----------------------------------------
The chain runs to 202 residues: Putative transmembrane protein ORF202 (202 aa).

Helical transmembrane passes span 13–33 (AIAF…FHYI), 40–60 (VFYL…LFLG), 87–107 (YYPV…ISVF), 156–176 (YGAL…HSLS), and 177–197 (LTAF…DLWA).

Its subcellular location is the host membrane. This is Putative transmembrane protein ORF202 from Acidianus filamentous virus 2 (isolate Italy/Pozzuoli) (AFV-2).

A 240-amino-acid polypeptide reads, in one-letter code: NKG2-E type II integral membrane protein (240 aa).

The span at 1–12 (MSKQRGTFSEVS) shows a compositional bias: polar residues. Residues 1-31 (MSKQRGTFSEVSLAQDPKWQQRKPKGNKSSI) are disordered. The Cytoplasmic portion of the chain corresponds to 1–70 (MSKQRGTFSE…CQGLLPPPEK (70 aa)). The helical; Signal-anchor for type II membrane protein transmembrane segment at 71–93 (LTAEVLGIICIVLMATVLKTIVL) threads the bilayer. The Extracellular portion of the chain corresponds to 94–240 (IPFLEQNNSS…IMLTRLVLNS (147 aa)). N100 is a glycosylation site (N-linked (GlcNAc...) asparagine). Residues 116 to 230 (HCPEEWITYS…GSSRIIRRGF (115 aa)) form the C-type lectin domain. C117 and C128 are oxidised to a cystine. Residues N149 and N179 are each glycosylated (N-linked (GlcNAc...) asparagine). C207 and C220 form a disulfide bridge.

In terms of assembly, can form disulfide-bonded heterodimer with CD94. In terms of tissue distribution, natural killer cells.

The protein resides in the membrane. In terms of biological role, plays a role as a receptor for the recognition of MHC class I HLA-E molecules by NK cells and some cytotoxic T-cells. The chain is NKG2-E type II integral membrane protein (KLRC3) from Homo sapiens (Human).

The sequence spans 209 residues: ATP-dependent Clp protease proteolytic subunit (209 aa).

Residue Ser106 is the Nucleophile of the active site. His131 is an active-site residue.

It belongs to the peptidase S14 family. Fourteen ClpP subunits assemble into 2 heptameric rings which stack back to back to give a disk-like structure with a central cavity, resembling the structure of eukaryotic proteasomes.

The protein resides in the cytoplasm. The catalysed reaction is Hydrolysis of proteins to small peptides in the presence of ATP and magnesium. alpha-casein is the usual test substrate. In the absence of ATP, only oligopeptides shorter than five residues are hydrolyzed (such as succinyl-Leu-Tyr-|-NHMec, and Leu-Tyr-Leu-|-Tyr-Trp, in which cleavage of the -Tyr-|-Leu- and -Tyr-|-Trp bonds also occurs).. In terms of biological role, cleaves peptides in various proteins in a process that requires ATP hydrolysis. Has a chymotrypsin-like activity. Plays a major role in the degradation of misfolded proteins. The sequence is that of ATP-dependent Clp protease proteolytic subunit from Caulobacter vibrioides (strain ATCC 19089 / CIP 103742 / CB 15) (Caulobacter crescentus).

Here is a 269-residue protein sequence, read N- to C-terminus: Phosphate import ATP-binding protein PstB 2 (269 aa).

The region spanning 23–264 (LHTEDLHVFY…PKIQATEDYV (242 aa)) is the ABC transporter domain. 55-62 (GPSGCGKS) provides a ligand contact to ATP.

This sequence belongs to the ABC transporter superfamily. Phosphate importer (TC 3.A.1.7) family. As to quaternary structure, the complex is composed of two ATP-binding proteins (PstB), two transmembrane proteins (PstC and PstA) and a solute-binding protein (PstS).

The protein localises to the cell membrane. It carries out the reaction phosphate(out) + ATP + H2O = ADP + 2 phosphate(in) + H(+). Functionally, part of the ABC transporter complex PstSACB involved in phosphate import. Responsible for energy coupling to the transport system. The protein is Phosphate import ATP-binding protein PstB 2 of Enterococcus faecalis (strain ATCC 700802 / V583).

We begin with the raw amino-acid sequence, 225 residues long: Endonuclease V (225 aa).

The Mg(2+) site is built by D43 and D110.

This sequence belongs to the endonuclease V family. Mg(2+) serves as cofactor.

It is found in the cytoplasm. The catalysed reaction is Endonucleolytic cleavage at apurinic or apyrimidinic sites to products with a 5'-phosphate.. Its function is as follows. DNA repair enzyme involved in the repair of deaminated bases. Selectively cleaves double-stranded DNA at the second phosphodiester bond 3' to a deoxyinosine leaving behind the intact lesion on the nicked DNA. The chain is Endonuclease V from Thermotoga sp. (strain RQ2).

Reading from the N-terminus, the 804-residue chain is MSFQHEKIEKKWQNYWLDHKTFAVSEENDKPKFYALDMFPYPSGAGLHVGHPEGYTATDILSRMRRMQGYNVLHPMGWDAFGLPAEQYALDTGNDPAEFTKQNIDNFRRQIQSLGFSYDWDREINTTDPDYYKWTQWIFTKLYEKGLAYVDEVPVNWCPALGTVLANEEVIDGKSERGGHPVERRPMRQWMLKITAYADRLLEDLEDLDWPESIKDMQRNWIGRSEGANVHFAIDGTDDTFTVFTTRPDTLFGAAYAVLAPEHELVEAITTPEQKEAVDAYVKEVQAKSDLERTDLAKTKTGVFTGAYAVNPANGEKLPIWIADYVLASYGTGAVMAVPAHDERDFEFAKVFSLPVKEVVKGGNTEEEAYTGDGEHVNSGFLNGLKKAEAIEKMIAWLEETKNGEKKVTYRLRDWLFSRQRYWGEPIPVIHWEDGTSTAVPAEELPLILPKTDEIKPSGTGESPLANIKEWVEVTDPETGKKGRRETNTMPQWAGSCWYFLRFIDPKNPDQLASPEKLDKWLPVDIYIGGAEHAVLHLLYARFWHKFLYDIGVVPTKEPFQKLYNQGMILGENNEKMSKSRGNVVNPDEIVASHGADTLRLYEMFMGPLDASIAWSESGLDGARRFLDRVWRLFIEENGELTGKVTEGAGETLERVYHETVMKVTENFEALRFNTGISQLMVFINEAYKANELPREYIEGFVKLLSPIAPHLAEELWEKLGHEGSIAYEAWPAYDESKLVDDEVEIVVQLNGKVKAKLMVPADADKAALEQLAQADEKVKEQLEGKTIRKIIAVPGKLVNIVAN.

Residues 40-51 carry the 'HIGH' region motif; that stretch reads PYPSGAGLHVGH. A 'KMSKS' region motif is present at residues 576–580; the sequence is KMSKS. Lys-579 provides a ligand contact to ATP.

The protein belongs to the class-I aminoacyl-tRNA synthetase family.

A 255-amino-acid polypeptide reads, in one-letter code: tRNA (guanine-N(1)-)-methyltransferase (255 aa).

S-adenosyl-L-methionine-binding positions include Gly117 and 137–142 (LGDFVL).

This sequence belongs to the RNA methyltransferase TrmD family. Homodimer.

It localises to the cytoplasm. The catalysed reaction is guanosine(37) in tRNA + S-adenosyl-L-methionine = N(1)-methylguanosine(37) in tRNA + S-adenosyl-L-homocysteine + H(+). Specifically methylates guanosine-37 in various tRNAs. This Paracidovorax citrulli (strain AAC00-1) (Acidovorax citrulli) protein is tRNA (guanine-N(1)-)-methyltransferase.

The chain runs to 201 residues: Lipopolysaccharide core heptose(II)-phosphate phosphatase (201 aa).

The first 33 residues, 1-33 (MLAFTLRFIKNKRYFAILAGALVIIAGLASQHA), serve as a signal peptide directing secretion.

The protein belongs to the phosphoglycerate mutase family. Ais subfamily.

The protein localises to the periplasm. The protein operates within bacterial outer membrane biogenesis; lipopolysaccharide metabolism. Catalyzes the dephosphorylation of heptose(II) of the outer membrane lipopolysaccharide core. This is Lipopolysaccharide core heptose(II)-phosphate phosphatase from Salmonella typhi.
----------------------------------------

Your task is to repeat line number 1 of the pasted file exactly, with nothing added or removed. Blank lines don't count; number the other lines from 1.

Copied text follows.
The chain runs to 202 residues: Putative transmembrane protein ORF202 (202 aa).